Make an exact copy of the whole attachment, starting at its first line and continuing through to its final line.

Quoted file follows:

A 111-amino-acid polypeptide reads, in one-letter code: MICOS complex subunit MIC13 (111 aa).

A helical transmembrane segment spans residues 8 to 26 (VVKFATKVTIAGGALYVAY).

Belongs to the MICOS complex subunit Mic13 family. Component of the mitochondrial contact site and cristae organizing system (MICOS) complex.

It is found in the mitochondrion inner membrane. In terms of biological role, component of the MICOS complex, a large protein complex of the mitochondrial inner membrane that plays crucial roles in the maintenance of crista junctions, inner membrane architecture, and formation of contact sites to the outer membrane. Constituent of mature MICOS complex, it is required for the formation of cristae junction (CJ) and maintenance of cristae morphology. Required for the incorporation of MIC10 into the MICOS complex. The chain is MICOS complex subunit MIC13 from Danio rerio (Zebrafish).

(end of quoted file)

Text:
A 111-amino-acid polypeptide reads, in one-letter code: MICOS complex subunit MIC13 (111 aa).

A helical transmembrane segment spans residues 8 to 26 (VVKFATKVTIAGGALYVAY).

Belongs to the MICOS complex subunit Mic13 family. Component of the mitochondrial contact site and cristae organizing system (MICOS) complex.

It is found in the mitochondrion inner membrane. In terms of biological role, component of the MICOS complex, a large protein complex of the mitochondrial inner membrane that plays crucial roles in the maintenance of crista junctions, inner membrane architecture, and formation of contact sites to the outer membrane. Constituent of mature MICOS complex, it is required for the formation of cristae junction (CJ) and maintenance of cristae morphology. Required for the incorporation of MIC10 into the MICOS complex. The chain is MICOS complex subunit MIC13 from Danio rerio (Zebrafish).